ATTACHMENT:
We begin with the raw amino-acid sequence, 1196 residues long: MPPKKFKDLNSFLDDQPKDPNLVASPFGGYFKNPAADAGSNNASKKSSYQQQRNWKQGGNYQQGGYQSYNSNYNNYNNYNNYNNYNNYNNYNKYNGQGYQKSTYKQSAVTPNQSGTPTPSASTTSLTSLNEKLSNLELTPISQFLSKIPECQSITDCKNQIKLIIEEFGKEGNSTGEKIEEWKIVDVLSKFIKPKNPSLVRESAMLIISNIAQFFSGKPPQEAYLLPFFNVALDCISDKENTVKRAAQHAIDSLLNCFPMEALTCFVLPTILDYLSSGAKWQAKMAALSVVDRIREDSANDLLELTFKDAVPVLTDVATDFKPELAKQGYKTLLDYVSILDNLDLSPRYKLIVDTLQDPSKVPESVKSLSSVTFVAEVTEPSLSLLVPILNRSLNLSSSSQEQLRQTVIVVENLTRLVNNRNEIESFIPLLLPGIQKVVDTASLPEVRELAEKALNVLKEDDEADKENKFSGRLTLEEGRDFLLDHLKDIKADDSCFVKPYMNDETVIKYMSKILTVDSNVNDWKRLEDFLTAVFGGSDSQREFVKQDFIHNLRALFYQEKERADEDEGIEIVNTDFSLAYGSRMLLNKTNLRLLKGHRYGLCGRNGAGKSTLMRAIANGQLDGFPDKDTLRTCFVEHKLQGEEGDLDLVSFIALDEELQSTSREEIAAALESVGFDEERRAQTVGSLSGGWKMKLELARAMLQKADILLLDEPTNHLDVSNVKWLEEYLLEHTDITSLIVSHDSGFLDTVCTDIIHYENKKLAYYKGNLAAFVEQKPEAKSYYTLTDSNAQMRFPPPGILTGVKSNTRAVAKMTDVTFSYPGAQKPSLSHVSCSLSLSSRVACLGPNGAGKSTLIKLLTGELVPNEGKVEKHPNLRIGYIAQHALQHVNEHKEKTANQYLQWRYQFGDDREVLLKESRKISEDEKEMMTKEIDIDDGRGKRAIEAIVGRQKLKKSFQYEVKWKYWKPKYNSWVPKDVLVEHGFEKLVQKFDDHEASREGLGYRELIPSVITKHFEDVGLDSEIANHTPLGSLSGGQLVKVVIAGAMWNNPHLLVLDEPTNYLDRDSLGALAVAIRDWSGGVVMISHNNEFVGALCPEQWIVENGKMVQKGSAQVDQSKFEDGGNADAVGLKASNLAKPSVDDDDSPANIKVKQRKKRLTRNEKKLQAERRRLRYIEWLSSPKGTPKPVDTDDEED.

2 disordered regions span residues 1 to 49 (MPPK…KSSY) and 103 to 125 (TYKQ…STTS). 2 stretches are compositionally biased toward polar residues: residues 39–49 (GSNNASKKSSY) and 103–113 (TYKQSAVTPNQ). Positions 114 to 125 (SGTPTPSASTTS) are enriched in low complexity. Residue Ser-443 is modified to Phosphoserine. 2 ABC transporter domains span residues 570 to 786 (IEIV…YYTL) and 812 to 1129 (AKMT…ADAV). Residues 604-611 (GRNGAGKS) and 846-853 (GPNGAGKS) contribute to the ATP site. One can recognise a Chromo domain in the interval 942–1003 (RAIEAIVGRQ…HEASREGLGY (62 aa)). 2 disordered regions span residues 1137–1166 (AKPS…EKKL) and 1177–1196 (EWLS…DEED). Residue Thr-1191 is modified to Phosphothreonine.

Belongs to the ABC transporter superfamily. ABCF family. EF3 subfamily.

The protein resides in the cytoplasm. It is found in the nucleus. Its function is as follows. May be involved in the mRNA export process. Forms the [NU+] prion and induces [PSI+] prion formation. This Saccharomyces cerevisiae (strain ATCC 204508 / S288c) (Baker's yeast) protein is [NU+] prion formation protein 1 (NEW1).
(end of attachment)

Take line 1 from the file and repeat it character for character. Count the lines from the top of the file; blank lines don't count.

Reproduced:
We begin with the raw amino-acid sequence, 1196 residues long: MPPKKFKDLNSFLDDQPKDPNLVASPFGGYFKNPAADAGSNNASKKSSYQQQRNWKQGGNYQQGGYQSYNSNYNNYNNYNNYNNYNNYNNYNKYNGQGYQKSTYKQSAVTPNQSGTPTPSASTTSLTSLNEKLSNLELTPISQFLSKIPECQSITDCKNQIKLIIEEFGKEGNSTGEKIEEWKIVDVLSKFIKPKNPSLVRESAMLIISNIAQFFSGKPPQEAYLLPFFNVALDCISDKENTVKRAAQHAIDSLLNCFPMEALTCFVLPTILDYLSSGAKWQAKMAALSVVDRIREDSANDLLELTFKDAVPVLTDVATDFKPELAKQGYKTLLDYVSILDNLDLSPRYKLIVDTLQDPSKVPESVKSLSSVTFVAEVTEPSLSLLVPILNRSLNLSSSSQEQLRQTVIVVENLTRLVNNRNEIESFIPLLLPGIQKVVDTASLPEVRELAEKALNVLKEDDEADKENKFSGRLTLEEGRDFLLDHLKDIKADDSCFVKPYMNDETVIKYMSKILTVDSNVNDWKRLEDFLTAVFGGSDSQREFVKQDFIHNLRALFYQEKERADEDEGIEIVNTDFSLAYGSRMLLNKTNLRLLKGHRYGLCGRNGAGKSTLMRAIANGQLDGFPDKDTLRTCFVEHKLQGEEGDLDLVSFIALDEELQSTSREEIAAALESVGFDEERRAQTVGSLSGGWKMKLELARAMLQKADILLLDEPTNHLDVSNVKWLEEYLLEHTDITSLIVSHDSGFLDTVCTDIIHYENKKLAYYKGNLAAFVEQKPEAKSYYTLTDSNAQMRFPPPGILTGVKSNTRAVAKMTDVTFSYPGAQKPSLSHVSCSLSLSSRVACLGPNGAGKSTLIKLLTGELVPNEGKVEKHPNLRIGYIAQHALQHVNEHKEKTANQYLQWRYQFGDDREVLLKESRKISEDEKEMMTKEIDIDDGRGKRAIEAIVGRQKLKKSFQYEVKWKYWKPKYNSWVPKDVLVEHGFEKLVQKFDDHEASREGLGYRELIPSVITKHFEDVGLDSEIANHTPLGSLSGGQLVKVVIAGAMWNNPHLLVLDEPTNYLDRDSLGALAVAIRDWSGGVVMISHNNEFVGALCPEQWIVENGKMVQKGSAQVDQSKFEDGGNADAVGLKASNLAKPSVDDDDSPANIKVKQRKKRLTRNEKKLQAERRRLRYIEWLSSPKGTPKPVDTDDEED.